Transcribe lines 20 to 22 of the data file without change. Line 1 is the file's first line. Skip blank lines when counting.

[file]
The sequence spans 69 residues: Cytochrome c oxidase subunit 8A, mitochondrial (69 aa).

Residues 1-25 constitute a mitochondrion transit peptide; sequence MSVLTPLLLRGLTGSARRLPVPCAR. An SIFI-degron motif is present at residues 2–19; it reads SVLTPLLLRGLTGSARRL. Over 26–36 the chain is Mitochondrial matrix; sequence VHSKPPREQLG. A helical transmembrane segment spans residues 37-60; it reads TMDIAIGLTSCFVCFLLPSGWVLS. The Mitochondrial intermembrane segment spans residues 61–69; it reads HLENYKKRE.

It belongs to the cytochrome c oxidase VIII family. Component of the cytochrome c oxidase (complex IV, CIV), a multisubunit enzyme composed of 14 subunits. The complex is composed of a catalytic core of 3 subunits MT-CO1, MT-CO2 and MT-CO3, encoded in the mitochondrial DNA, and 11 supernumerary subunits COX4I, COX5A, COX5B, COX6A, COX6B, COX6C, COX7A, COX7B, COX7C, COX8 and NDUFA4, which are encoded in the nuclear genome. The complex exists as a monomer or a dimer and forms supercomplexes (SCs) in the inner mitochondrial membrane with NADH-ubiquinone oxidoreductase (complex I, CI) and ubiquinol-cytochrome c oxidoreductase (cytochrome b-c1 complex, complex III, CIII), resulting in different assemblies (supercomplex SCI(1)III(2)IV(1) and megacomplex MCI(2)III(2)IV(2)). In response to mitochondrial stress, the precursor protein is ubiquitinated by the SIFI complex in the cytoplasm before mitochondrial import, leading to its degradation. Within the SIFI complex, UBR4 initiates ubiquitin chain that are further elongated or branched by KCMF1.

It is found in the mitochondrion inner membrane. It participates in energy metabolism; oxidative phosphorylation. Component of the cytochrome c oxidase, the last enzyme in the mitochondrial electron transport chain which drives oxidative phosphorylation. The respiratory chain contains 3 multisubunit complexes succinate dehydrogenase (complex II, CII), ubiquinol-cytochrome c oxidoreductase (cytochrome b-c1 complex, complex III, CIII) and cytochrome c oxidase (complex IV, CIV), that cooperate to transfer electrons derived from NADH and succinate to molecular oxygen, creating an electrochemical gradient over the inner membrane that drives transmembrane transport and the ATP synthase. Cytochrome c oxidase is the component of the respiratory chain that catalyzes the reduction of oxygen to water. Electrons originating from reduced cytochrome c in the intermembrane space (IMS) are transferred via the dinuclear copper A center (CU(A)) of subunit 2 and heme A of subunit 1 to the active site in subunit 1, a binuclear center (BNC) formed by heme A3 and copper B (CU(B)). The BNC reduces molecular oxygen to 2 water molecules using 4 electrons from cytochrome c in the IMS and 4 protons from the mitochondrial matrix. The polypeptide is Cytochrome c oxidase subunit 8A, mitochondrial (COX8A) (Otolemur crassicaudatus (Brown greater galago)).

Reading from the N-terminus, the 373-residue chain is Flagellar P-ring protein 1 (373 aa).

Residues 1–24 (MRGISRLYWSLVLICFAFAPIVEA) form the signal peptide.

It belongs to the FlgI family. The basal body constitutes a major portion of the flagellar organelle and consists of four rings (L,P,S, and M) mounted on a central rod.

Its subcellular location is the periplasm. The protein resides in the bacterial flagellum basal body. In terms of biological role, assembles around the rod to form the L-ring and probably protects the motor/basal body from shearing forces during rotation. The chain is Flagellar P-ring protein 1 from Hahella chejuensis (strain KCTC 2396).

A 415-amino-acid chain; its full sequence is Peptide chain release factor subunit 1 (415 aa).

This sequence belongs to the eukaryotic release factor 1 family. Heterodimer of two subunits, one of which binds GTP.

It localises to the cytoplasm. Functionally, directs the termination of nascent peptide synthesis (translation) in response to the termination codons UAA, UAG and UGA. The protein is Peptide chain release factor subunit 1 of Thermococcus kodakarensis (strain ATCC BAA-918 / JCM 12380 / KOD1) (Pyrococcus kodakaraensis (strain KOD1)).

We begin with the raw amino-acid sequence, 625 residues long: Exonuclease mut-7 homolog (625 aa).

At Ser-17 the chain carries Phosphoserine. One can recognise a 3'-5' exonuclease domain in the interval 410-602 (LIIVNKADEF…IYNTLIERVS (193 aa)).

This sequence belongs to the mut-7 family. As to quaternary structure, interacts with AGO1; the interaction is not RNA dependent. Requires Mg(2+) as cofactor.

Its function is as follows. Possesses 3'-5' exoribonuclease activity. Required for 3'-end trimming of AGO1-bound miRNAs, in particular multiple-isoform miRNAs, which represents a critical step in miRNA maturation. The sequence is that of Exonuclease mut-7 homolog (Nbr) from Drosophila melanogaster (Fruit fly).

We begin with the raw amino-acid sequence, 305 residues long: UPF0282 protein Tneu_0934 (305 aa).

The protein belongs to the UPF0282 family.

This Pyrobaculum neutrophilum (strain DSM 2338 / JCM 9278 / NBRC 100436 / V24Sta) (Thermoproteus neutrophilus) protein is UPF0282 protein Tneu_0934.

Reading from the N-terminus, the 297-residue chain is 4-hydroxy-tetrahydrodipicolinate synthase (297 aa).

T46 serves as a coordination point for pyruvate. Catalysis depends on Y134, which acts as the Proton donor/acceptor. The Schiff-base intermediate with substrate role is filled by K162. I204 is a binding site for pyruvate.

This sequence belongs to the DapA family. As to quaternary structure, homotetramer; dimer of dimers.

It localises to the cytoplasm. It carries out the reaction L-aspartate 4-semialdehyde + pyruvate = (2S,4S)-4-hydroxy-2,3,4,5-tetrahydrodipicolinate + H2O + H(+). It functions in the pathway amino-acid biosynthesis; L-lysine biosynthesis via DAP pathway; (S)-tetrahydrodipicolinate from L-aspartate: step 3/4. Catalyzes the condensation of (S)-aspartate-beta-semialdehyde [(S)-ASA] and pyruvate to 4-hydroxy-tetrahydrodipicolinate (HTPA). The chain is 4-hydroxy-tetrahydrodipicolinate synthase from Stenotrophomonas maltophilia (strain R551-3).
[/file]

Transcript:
T46 serves as a coordination point for pyruvate. Catalysis depends on Y134, which acts as the Proton donor/acceptor. The Schiff-base intermediate with substrate role is filled by K162. I204 is a binding site for pyruvate.

This sequence belongs to the DapA family. As to quaternary structure, homotetramer; dimer of dimers.

It localises to the cytoplasm. It carries out the reaction L-aspartate 4-semialdehyde + pyruvate = (2S,4S)-4-hydroxy-2,3,4,5-tetrahydrodipicolinate + H2O + H(+). It functions in the pathway amino-acid biosynthesis; L-lysine biosynthesis via DAP pathway; (S)-tetrahydrodipicolinate from L-aspartate: step 3/4. Catalyzes the condensation of (S)-aspartate-beta-semialdehyde [(S)-ASA] and pyruvate to 4-hydroxy-tetrahydrodipicolinate (HTPA). The chain is 4-hydroxy-tetrahydrodipicolinate synthase from Stenotrophomonas maltophilia (strain R551-3).